The SBA gives Phoenix Awards for disaster recovery to three individuals or organizations each year—one small business, one public official and one volunteer. Jack was nominated after WV MetroNews produced a story about her in November 2016, and later she received a call from the SBA’s Washington, D.C., office that she had won.
“Obviously I felt greatly honored to be representing my town—Clendenin—and the state of West Virginia,” she says. “However, I had a rush of guilt as well knowing that the job was not done here and that people were still in need.”
Jack was invited to attend award ceremonies in both Fairmont, WV, and Washington, D.C. “I don’t think it all hit me until I was in Washington, D.C., taking the stage and seeing the standing ovation from all in attendance,” she says.
While she had prepared an acceptance speech, before taking the stage she decided to speak from the heart instead.
“I spoke of how honored I was to be receiving the award and of my feelings of guilt and why,” she recalls. “I spoke of the devastation that occurred in Clendenin and the continuing struggles people were having. I thanked everyone involved and the many volunteers that had descended on our area to assist. I then accepted the award on behalf of the people of my hometown of Clendenin and of the Elk River valley in the great state of West Virginia. To my amazement, I actually saw people in the crowd crying. It was a moment I’ll never forget.”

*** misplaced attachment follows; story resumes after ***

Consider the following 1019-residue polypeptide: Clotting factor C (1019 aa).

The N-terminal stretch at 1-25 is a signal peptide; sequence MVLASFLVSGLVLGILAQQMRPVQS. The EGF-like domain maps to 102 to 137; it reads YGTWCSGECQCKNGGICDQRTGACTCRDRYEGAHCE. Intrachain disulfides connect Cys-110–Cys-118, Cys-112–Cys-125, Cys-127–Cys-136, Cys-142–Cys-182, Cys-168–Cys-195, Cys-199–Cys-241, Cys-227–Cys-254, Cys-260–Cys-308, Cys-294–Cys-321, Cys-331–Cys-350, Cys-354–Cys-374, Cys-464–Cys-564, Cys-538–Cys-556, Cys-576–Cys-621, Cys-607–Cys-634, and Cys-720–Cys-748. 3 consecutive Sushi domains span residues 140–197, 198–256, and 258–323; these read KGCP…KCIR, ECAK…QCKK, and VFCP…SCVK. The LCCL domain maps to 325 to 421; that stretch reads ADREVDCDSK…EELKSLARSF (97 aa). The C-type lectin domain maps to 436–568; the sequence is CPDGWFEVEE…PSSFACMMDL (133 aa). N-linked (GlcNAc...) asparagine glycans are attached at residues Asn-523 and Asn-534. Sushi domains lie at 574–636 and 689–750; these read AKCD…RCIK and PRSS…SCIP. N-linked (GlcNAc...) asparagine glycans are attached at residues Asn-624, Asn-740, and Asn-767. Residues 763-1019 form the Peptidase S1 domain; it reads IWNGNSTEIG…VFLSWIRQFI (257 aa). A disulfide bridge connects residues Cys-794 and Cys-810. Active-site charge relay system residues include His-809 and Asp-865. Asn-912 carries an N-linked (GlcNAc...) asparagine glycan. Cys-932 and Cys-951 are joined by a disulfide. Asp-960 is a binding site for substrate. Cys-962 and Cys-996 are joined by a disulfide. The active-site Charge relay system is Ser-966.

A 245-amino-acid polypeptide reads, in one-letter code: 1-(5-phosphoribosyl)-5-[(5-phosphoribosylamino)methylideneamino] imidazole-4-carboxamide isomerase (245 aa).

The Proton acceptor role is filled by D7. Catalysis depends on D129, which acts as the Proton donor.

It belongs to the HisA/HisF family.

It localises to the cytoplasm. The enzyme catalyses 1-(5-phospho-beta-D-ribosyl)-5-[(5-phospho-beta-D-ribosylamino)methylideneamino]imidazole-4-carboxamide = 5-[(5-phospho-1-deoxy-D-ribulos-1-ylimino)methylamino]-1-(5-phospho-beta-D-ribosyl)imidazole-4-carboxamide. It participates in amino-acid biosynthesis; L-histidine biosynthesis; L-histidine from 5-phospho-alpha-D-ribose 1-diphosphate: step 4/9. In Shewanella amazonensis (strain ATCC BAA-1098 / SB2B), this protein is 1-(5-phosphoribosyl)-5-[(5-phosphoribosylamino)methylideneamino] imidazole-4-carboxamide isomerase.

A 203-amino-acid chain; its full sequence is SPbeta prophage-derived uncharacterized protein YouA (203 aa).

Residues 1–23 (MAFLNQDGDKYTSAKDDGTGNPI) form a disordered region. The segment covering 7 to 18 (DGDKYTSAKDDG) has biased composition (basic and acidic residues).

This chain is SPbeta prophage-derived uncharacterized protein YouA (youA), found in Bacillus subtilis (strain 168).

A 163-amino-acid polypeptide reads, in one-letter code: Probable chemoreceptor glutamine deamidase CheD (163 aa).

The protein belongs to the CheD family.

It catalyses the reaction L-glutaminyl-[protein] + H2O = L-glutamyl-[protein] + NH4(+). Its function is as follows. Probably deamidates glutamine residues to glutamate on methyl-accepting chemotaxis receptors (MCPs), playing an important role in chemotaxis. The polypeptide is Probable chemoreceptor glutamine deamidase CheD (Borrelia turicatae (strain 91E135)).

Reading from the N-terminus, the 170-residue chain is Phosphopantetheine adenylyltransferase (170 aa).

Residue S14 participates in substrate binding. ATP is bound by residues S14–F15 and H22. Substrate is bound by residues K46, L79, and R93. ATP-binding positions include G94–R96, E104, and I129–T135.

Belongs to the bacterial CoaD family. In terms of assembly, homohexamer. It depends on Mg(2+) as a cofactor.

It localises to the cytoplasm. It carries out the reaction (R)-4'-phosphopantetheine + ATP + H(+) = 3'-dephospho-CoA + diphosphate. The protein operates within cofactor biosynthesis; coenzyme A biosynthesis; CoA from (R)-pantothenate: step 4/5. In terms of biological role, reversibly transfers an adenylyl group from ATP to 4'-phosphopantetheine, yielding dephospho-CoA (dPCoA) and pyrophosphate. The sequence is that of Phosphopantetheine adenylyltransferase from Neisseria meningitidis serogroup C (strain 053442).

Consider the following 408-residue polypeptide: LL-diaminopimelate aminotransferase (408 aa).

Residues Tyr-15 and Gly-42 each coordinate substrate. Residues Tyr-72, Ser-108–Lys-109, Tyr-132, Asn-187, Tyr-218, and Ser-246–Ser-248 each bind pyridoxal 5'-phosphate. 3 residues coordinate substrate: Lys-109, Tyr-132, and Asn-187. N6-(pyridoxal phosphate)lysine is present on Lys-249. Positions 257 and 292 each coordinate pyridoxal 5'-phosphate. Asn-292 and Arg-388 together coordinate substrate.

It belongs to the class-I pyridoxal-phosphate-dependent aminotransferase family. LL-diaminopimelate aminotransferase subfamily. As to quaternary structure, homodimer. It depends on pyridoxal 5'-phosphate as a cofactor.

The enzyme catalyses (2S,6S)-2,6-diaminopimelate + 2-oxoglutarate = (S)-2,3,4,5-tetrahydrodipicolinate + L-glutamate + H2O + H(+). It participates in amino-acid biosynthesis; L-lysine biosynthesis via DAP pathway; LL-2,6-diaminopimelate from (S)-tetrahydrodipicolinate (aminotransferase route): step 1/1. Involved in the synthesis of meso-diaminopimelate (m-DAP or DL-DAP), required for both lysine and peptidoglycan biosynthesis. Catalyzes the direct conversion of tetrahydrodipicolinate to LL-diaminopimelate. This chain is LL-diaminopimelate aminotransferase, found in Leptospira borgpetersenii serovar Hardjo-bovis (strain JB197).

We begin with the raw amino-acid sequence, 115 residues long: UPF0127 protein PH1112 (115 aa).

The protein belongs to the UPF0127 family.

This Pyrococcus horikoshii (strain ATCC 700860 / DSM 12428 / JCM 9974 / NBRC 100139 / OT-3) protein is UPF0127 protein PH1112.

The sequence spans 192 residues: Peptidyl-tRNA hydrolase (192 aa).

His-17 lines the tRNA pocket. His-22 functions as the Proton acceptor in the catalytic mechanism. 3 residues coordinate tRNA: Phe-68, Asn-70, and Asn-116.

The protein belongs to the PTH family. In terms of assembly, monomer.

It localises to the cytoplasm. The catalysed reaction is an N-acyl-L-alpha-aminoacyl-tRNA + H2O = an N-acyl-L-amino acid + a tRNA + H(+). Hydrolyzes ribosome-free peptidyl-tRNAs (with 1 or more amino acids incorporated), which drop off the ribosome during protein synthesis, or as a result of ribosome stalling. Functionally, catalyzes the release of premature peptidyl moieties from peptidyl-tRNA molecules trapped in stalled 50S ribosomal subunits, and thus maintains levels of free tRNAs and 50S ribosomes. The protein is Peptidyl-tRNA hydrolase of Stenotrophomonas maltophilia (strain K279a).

A year after the flood, the relief effort has moved into the next stage of building new houses. Clendenin’s next step will be implementing a new economic development plan, which will go hand in hand with further recovery plans. With the hard work and resolve of Clendenin’s citizens and the continued assistance of volunteers, Jack believes the town will fully recover within five years.
“I think you’ll see a completely different Clendenin two to five years down the road,” says Jack. “The future is bright. We’re going to see this thing through. We’re not going anywhere until it’s done.”